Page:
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Cathedral of St. John the Evangelist

Lafayette is a city in Louisiana. It's the unofficial capital of Acadiana or Cajun Country. This flourishing moderate sized city is home to the University of Louisiana at Lafayette. Music and dancing is an integral part of community life. Several restaurants and dance halls thrive in the area and the city hosts several musical festivals throughout the year.

Get in[edit]

By car[edit]

& Lafayette is at the intersection of Interstates 10 and 49. I-10 runs through the northern part of Lafayette, linking the city with New Orleans (2½ hours east) and Houston (4 hours west). I-49 links Lafayette with Alexandria and Shreveport to the north.

  • to Going south of I-10, US Hwy 167 connects travelers to US Hwy 90 where it takes a southern turn and passes through New Iberia, Franklin, Morgan City, and the Houma – Bayou Cane – Thibodaux metropolitan area before reaching New Orleans. Going west of its junction with US Hwy 167, US Hwy 90 closely parallels I-10 through Scott, Rayne, Crawley, Jennings and Lake Charles to the Texas state line. Going north, US Hwy 167 becomes I-49.

By plane[edit]

By bus[edit]

  • 2 Greyhound Lines, (bus stop) Lafayette Transit System (LTS) Station @ 100 Lee Ave (bus stop at the local bus transit center north of the Amtrak station building. No Greyhound ticket counter inside train station building.). Greyhound travels primarily on I-10 (Houston, Beaumont Vidor, Baton Rouge, Lafayette, New Orleans); US 90 (Lafayette, New Iberia, Morgan City, Thibodaux, Houma, Raceland and New Orleans); and on I-49/US 167 (Lafayette, Opelousas, Alexandria, Jonesboro, Ruston, Grambling State University and Shrevesport). Some variations of the Houston to New Orleans route make additional stops in Port Arthur, Orange, Baytown and/or Lake Charles while others routes continue towards Montgomery via Mobile without stopping in New Orleans. Passengers transfer in Houston, New Orleans, Montgomery and Shreveport to transfer to additional cities.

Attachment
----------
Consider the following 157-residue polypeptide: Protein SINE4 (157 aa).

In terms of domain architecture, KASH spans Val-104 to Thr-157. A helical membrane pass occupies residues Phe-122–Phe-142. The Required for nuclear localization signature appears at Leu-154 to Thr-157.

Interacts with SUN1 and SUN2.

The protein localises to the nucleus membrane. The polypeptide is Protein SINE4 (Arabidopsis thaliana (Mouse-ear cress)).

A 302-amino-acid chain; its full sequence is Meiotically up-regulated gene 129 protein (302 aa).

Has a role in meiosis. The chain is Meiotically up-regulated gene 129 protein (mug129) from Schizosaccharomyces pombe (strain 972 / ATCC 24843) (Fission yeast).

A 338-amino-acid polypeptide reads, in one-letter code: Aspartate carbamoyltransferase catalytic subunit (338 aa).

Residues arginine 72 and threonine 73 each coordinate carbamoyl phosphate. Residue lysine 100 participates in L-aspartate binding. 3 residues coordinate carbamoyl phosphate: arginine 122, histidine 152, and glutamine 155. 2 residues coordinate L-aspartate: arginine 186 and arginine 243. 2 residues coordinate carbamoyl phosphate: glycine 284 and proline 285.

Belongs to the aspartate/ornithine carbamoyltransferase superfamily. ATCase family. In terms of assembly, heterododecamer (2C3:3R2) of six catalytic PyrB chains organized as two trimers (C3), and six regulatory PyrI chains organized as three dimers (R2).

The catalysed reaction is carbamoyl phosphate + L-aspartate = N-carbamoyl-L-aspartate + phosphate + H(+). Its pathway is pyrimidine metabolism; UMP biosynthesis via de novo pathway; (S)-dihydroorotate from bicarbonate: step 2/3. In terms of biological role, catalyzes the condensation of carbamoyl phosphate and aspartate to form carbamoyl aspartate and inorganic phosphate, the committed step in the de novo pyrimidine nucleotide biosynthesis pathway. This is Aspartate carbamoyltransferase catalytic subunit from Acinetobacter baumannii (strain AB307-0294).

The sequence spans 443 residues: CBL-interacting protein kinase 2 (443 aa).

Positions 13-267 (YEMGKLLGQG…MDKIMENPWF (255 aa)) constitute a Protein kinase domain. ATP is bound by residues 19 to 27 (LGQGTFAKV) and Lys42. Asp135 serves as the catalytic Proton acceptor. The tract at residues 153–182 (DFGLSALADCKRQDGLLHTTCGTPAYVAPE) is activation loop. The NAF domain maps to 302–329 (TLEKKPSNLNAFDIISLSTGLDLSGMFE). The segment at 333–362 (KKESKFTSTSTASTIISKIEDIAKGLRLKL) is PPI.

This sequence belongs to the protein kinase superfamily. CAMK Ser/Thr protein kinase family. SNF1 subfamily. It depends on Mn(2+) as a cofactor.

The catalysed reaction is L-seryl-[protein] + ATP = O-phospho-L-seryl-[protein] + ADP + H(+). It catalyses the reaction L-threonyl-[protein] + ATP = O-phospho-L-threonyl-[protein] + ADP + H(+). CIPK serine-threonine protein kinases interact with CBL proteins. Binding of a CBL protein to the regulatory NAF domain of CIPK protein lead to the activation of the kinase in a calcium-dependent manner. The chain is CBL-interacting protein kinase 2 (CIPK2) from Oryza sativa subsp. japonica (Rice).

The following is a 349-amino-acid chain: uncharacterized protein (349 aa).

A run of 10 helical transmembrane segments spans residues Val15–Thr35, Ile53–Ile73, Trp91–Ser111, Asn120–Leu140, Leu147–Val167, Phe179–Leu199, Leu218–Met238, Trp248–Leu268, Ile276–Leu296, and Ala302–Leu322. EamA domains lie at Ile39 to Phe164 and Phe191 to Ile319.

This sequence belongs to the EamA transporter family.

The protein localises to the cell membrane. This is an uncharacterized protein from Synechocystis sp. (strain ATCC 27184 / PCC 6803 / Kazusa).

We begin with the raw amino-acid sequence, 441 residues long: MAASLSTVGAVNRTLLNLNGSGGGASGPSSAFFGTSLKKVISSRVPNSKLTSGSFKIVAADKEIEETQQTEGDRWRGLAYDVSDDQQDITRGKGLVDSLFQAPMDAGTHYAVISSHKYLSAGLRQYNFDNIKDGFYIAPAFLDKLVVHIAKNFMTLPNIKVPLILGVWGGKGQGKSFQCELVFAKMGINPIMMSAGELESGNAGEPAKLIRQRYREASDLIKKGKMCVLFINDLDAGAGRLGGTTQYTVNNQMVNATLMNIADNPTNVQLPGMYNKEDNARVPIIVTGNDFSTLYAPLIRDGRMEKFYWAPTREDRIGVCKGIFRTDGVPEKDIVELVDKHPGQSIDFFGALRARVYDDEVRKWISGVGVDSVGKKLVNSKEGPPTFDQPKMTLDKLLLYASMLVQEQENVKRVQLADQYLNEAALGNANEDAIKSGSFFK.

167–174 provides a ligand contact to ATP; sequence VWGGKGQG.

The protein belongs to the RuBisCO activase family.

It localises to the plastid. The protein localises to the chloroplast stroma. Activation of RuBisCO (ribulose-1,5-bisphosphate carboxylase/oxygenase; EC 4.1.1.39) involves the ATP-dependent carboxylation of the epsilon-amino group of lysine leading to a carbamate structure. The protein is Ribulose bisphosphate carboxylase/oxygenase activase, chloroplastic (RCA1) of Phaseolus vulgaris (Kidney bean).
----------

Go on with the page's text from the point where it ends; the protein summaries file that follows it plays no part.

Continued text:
By train[edit]

  • 3 Amtrak, 100 Lee Ave. The Sunset Limited runs thrice weekly between New Orleans and Los Angeles via Schriever, New Iberia, Lafayette, Lake Charles, Beaumont, Houston, San Antonio, etc.

Get around[edit]

Map of Lafayette (Louisiana)
Residential Lafayette

While Lafayette does have a bus system that is accessible from most areas in town, driving by car is still the most popular way to get around the city. Most businesses have parking lots, and even in the Downtown area there is often plenty of parking on a normal day. The University of Louisiana at Lafayette is usually the only area where visitors encounter parking troubles, but while school is in session a shuttle bus links the center of campus with the massive parking lot at Cajun Field (near the Cajundome and Convention Center), providing a quick commute with frequent service. Bike lanes are becoming a growing trend on some major roads as well. There are taxis available.


  • 1 Acadian Cultural Center, 501 Fisher Road, +1 337 232-0789. Daily 8AM-5PM. You can spend an hour or so here learning about the history of the Acadian (Cajun) people. Free, donations accepted.
  • 2 Lafayette Science Museum, 433 Jefferson St, +1 337 291-5544. Th-F 9AM-5PM, Sa 10AM-6PM, Su 1PM-6PM, M-Th closed. Adults $12, Seniors (60+) $5, Children (2-15) $8, Ages 2 and under free. Lafayette Science Museum (Q30258070) on Wikidata